Boasting sold-out concert halls, heaving fan meetings, and posters with their faces plastered on every street corner, Cantopop idol group Mirror has become a core part of Hong Kong's cultural zeitgeist over the past years.
With Hong Kong plagued by a growing sense of unease following political unrest marked by massive pro-democracy protests and the COVID-19 pandemic, many citizens have shifted their attention onto local talent, leading to the resurgence of Cantonese pop music, also known as Cantopop, into the mainstream.
Makeup artist Ivy Li, who has been a fan of Mirror since its debut in 2018, said the 12-member band had revitalized Hong Kong, bringing a sense of purpose and cheer back into the once "lifeless" city, where people felt disconnected from their communities, particularly during the pandemic.
"During COVID, there wasn't much for people to distract themselves with, so we focused all our attention on Mirror," Li said.
With public gatherings and travel becoming largely restricted, many had to seek new ways to stay entertained and engaged while staying close to home, leading to a rise in support for local talent.
Mirror first became known in 2018 when Hong Kong broadcaster ViuTV released the first season of "Good Night Show -- King Maker," an elimination-based talent reality show in which the 12 frontrunners of the show eventually joined to form the idol group. They are now in their 20s and 30s.
However, it was not until recently that the group skyrocketed to superstardom, achieving widespread fame that has led them to become household names.
In the past three years, Mirror has witnessed a surge in popularity, gaining a following of loyal fans who have spent both their time and money to show their dedication to the band.
In April, over 10,000 people gathered at Causeway Bay to celebrate the birthday of Keung To, with his fan club sponsoring a full day of free tram rides by shouldering about HK$2 million ($255,000) of the costs, according to local news reports.
In July, fans celebrated the birthday of another member, Anson Lo, by throwing a large-scale celebration that included free ice cream and rides on local transport. Fans also reportedly paid upwards of HK$100,000 ($12,750) to rent a large advertising billboard in Tsim Sha Tsui in downtown Hong Kong.
"We don't want anything in return. We're just happy to support our idols and to see them succeed," said an office worker in her 30s who preferred to be known only by her surname Chan as she waited patiently outside of a building in May, hoping to catch a glimpse of Mirror members as they left dance practice.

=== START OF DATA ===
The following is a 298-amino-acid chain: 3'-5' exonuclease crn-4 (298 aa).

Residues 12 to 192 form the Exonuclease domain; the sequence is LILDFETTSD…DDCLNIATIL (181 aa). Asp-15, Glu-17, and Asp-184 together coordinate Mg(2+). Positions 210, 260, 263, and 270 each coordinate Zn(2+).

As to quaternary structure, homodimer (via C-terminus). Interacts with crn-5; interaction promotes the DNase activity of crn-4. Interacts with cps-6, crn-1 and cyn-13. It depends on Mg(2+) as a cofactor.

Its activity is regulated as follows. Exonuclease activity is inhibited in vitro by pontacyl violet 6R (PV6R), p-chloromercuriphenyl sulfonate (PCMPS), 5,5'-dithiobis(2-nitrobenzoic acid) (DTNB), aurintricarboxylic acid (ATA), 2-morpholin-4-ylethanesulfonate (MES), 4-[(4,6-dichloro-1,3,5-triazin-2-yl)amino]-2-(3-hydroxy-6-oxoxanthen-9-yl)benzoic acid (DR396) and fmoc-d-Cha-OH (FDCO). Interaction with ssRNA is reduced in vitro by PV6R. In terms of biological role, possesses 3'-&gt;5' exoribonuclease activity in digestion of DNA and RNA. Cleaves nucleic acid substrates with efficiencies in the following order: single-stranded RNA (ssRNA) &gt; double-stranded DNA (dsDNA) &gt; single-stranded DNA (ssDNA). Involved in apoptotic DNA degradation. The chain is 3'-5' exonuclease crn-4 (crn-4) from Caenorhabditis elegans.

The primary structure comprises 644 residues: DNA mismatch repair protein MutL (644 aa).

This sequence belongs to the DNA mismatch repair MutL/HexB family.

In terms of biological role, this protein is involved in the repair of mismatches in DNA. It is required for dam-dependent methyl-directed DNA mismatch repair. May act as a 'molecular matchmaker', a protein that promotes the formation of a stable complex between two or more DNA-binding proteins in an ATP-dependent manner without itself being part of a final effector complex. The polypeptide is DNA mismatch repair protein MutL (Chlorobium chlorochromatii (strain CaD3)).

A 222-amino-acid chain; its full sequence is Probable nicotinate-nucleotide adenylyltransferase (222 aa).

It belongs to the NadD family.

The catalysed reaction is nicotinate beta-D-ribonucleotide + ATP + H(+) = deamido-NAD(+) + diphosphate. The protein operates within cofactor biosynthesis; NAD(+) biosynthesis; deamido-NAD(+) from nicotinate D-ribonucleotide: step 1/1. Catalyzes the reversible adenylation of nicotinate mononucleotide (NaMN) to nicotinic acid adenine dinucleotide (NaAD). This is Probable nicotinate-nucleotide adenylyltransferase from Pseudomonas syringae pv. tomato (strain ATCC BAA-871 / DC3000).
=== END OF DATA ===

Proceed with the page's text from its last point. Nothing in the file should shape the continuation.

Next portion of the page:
Chan, alongside a few of her friends, had arrived several hours earlier to see their idols in person, if even just for the few seconds it would take for them to enter and exit the building before and after rehearsal.
The fan said that she wanted to use her presence as a way of showing physical support to the idols, adding that she had also contributed her own money to buy advertisements for her favorite member Lo.
Anthony Fung, a professor at the Chinese University of Hong Kong who studies pop culture, attributed the success of Mirror to its ability to connect with fans.
"Mirror provided an opportunity for people to celebrate and re-establish relationships" as COVID had made it difficult for people to see their friends, Fung explained. "Fans really want to be in touch with idols and to reach out to them in public activities."
Fung likened the style of Mirror to the hugely popular South Korean boy band BTS, making a comparison between their rigorous auditioning process as well as grueling dance and vocal training.
"Mirror might be the first (Hong Kong) band that is close (to BTS) in terms of aesthetic," said Fung. "Hong Kong has really lacked these kinds of idols for a long time. That's why the impact is so big."
In the past two decades, people's interest in Cantonese music has fizzled in Hong Kong as the South Korean entertainment industry has become an international phenomenon.
But the popularity of Mirror has led to a resurgence of the Cantopop genre as the band combines the best of both Cantonese music and K-pop worlds, pairing catchy lyrics and beats with Korean pop-esque dance moves.
"I think that Cantonese music has a unique charm in that we can tell several stories through its lyrics," said Jer Lau, a Mirror member who is known for his songwriting and lyricism.
"At the end of the day, Cantonese is our mother tongue. We can't lose sight of it," member Edan Lui added. "This is part of our culture...we can't let it disappear."
The idea of anyone being able to achieve their dreams, if they only try, is perhaps what most resonates with Mirror fans.
Li, an avid supporter of Keung, said she was moved by his dedication and work ethic throughout the first season of the reality show.
"Having watched him go from being an ordinary person to becoming an idol, I felt that he was really worth supporting," she said.
Lau recalled an interaction in which a fan -- someone who also found passion in singing -- told him of feeling hopeful after seeing members compete on the show.
"From competing in the show as a normal person, to debuting as a band and finding success within that...I think that we were really able to fulfil their dreams on their behalf. I think that's why people have supported us until now," Lau said.